Is the Right Way Real?
To turn around an organization sliding into bad project execution habits, leadership first had to agree on what “good” looked like. Only then could standards be clearly defined and translated into measurable practices that drove improvements. There’s still a long way to go, but here’s how a solid foundation was built.
In “A Slippery PM Slope” (Dec. 11, 2015), I described an organization that had gone down a “slippery slope to unacceptable normality” — a gradual erosion of sound project management practices under the pretext of protecting the triple constraint. Assessing the situation, I felt the organization was only a few months away from a complete breakdown in project execution. Here is what we did to turn things around.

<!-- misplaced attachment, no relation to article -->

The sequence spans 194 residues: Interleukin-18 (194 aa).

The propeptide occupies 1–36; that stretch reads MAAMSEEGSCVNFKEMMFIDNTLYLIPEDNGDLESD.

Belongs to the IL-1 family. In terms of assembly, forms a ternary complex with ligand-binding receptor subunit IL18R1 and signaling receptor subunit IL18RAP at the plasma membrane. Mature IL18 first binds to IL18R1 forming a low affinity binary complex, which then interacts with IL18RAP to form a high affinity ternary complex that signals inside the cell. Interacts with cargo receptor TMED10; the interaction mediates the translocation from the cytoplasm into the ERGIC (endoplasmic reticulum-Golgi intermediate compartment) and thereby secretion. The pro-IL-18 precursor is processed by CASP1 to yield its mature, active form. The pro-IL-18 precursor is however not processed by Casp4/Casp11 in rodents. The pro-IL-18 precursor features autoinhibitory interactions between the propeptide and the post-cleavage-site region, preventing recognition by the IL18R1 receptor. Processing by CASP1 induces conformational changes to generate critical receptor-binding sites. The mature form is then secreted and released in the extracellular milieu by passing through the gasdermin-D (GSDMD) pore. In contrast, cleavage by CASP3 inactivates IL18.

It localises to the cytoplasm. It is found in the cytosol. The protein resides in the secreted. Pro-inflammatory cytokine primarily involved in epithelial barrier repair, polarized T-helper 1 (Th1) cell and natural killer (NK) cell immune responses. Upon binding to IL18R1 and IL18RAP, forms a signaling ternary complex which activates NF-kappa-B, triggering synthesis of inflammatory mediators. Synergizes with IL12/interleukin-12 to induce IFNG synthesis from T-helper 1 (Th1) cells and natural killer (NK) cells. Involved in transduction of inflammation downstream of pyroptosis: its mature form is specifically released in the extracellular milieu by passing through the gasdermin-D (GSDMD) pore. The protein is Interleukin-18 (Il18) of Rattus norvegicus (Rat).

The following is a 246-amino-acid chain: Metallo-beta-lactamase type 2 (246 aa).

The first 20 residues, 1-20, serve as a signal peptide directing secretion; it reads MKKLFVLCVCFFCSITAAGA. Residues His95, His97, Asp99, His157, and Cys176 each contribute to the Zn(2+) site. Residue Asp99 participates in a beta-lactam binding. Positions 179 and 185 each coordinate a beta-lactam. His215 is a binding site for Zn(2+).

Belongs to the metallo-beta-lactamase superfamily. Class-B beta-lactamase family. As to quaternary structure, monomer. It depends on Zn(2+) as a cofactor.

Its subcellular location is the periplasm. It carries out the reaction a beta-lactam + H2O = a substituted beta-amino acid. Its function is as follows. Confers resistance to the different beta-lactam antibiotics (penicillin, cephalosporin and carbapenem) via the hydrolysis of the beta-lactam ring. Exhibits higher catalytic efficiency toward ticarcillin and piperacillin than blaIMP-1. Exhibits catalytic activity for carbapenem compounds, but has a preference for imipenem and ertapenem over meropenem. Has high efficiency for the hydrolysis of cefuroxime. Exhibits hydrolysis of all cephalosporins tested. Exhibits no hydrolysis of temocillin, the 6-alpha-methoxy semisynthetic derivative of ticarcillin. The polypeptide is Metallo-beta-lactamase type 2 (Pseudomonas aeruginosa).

It was easy for the executive team to agree that the situation was unacceptable. Project managers were ignoring the PMO and the PMO was allowing it to happen; most project methodology requirements were being ignored or only peripherally followed; relationships between project managers and teams were antagonistic.
It was not easy to find agreement on what needed to be done about it.
One of the first questions I asked the leadership team was, “What constitutes a successful project?” There were common themes, but no clear agreement on the answer, which was telling — if they didn’t understand what
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